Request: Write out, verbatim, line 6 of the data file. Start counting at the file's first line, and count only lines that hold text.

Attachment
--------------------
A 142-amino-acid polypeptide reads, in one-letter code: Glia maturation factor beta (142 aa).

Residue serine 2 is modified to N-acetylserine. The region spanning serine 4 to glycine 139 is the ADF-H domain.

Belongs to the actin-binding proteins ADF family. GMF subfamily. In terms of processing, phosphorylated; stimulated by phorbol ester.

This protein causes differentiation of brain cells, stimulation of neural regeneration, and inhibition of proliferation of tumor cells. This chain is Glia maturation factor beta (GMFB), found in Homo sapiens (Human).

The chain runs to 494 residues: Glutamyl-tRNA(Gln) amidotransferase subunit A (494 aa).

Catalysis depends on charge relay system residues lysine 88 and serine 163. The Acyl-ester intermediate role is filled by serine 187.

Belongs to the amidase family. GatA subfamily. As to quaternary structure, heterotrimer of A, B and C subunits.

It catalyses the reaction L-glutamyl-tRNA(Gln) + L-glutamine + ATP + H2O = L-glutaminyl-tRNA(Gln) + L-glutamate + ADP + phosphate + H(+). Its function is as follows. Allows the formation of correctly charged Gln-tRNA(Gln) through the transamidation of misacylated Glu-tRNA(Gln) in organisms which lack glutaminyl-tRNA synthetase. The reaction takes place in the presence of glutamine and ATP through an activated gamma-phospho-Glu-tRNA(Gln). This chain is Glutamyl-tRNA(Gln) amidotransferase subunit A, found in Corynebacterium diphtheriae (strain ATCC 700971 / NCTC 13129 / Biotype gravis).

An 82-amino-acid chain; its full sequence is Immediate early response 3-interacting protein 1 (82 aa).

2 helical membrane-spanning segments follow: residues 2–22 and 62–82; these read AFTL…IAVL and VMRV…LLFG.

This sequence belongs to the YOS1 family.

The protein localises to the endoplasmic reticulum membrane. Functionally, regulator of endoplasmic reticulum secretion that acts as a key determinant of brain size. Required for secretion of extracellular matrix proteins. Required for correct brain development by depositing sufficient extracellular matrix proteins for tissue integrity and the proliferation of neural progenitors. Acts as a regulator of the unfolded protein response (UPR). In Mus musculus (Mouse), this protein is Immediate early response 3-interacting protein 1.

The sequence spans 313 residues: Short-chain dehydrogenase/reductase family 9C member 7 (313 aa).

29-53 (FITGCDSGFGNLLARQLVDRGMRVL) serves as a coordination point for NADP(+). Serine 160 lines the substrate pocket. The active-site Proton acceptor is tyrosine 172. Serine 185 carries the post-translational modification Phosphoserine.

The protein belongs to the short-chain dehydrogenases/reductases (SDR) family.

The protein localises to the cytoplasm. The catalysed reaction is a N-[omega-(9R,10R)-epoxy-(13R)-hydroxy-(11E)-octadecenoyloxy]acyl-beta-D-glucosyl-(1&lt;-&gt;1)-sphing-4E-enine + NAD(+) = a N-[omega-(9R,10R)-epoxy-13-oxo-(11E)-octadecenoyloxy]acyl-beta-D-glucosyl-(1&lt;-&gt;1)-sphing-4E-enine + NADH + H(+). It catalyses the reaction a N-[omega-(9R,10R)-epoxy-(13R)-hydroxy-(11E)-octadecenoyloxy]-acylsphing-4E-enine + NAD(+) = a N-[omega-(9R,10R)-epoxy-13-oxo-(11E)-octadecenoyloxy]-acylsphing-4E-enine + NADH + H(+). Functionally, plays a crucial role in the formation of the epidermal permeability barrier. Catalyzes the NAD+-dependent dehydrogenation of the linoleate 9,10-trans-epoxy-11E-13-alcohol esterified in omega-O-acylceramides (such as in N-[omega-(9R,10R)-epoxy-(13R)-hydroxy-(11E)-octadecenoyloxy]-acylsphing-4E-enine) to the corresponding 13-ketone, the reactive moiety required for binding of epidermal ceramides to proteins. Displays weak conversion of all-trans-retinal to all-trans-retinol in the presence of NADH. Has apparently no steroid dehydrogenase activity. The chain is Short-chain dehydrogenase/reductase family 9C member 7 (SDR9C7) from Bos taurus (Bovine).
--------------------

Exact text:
Catalysis depends on charge relay system residues lysine 88 and serine 163. The Acyl-ester intermediate role is filled by serine 187.